Photo: Robert Clark

Since 1970, the city’s housing supply has grown by less 20 percent while at the same time home prices and rents have grown substantially higher — and at a faster pace.

Adding insult to injury, much of the post-2000 housing stock is more expensive than older housing stock, pricing many New Yorkers out, according to a report published earlier this week by NYU’s Furman Center entitled “State of New York City’s Housing and Neighborhoods.”

The annual report provides extensive data and analysis about New York City’s housing, land use, demographics and quality of life for all five boroughs.

Between 1970 and 2016, the city’s housing stock grew by 19 percent. But when narrowing the timeline to 2000 to 2016, the city’s housing stock only increased 8 percent, or 260,000 units. Unsurprisingly, the majority of the New York City’s housing stock is renter-occupied versus owner-occupied. Some 61.1 percent of units are renter-occupied compared to 28.9 percent that are owner-occupied.

Manhattan’s Midtown/Chelsea neighborhood saw the most new units between 2000 and 2016, a little under 30,000 new units. Its unit count was double that of Brooklyn’s Williamsburg/Greenpoint area, which claimed the second position.

At the same time, the city’s population grew by 6.6 percent with the adult-only household population growing by 11 percent. New York City adult-only households made up nearly 71 percent of all households in 2016 compared to 66 percent in 2000.

According to the report, the growth in the number of adults is a better measure of the need for housing than overall population growth, because every household has an adult, but many households do not have a child.

The increase in adult-only households may be indicative of several things. First, adults’ preferences have changed and they want to live with roommates. Another possible explanation is that adults may not be able to afford to live on their own in New York City any longer “because rents or prices for units sized for a single adult or an adult couple are higher than they can afford.”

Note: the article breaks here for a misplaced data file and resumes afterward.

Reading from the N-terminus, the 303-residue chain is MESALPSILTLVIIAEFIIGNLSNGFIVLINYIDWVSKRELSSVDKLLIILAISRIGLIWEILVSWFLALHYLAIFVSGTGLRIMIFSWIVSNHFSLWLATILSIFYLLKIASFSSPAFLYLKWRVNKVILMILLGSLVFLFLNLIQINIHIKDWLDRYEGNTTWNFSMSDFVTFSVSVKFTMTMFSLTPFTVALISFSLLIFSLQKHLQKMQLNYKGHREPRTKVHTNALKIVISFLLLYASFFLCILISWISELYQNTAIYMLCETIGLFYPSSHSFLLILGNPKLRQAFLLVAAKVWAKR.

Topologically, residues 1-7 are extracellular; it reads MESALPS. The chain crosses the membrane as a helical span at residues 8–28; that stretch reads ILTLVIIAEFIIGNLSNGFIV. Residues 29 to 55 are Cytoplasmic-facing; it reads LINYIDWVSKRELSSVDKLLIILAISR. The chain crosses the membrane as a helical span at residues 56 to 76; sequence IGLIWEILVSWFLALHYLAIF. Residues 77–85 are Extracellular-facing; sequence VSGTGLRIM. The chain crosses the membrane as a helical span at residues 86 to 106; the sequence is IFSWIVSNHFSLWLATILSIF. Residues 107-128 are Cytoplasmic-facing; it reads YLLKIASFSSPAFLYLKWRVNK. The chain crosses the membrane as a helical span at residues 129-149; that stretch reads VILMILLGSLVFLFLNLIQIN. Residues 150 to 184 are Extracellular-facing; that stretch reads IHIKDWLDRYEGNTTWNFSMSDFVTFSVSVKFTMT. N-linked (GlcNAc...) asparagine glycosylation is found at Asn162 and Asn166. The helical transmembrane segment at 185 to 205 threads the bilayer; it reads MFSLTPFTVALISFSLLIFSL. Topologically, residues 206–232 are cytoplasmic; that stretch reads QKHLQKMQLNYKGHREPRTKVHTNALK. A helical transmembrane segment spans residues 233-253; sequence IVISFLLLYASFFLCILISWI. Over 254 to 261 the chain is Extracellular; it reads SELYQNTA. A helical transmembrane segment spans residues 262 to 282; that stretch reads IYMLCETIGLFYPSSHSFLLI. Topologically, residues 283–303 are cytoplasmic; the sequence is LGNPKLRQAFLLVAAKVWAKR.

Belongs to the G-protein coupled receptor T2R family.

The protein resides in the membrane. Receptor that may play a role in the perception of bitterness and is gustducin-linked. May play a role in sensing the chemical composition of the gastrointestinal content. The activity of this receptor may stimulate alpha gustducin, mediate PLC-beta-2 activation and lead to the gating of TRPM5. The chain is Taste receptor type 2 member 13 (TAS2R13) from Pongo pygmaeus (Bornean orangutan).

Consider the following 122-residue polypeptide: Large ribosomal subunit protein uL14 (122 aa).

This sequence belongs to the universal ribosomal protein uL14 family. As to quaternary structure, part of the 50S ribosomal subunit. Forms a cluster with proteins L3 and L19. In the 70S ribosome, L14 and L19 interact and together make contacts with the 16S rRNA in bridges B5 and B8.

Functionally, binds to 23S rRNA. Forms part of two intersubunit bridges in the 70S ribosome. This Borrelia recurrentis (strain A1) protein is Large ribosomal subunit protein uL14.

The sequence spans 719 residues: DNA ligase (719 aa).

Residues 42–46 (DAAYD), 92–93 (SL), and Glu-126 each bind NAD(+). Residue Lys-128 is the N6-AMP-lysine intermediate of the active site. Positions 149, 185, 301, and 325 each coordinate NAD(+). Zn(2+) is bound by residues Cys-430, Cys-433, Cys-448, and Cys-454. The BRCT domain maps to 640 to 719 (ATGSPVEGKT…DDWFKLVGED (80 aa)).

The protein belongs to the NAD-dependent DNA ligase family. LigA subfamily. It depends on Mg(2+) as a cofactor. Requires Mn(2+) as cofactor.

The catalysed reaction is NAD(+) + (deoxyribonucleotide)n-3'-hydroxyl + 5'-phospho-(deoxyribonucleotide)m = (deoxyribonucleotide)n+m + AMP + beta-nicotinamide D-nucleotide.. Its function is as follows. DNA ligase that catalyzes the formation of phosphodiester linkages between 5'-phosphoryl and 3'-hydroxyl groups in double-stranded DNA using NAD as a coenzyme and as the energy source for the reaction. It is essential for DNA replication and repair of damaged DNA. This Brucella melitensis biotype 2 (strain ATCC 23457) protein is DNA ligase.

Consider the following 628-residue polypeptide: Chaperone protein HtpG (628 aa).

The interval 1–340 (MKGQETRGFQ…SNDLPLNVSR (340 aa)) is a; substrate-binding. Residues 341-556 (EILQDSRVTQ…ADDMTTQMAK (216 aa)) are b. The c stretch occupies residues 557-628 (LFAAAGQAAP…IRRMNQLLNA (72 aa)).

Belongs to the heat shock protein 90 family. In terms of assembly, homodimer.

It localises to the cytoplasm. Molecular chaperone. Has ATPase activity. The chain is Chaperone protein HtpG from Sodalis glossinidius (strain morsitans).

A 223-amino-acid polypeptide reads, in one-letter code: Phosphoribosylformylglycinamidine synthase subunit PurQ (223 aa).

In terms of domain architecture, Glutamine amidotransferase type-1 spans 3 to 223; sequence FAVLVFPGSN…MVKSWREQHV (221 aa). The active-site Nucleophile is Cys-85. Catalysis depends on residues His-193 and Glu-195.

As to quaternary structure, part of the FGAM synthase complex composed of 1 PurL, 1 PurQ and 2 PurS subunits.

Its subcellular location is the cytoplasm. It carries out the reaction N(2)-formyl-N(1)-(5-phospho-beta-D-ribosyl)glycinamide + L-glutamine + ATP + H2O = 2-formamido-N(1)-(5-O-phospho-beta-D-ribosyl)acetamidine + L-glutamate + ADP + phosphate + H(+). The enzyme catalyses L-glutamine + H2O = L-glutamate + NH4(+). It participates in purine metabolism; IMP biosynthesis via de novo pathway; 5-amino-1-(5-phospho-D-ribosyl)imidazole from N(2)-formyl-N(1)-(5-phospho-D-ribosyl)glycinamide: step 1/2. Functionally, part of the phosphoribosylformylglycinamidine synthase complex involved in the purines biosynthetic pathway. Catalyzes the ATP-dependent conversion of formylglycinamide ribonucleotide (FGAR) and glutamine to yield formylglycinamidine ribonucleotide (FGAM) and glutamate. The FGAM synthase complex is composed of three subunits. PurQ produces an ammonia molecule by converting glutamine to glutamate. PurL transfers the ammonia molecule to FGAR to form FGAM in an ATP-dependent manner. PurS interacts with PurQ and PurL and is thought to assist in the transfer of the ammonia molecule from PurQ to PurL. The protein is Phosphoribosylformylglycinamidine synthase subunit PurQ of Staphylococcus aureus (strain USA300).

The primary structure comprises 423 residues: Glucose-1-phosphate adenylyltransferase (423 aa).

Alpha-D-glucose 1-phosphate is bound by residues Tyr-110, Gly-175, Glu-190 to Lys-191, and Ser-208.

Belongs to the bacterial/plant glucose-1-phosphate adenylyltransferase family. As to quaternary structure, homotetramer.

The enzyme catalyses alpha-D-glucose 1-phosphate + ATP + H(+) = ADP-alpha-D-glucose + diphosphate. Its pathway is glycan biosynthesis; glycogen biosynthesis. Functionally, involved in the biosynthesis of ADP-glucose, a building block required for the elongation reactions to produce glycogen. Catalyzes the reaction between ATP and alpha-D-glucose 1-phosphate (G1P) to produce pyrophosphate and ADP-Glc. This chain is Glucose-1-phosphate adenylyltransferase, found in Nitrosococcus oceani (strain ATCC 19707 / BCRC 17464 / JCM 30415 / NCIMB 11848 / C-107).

“This suggests that, as a growing number of adults are living in the city in adult-only households, the housing supply is not increasing enough to adequately moderate pressures on prices resulting from that rising demand,” the report states.

Also, an increase in city-wide employment since 2000 may also have affected the demand for housing. There were 4,346,000 jobs in New York City in 2016. That’s 16.5 percent more than it had in 2000.

However, an increase in employment doesn’t automatically signal increased pressure on housing since many NYC workers do choose to live elsewhere, like New Jersey or Westchester, and commute instead of residing in the five boroughs.

The authors of the report believe that this is also a sign that more households are looking for housing today, but unless supply increases, the pressure from the increased demand will continue to push rents and home prices up.

Another obvious indicator of whether a city has enough housing, of course, is the availability of housing that is affordable to all of its residents. New York City rents have risen at a faster rate than incomes since 2000. Between 2000 and 2016, the median rent rose by 31.2 percent while median renter income only grew by 3.6 percent.

The report concludes by saying that while data alone cannot definitively answer the question of whether the city has enough housing to meet demand, these measures suggest that more housing is needed.  And, it is especially clear that more housing is needed for the nearly 70 percent of the city’s households who make moderate or lower incomes.

Click here to read the entire report.

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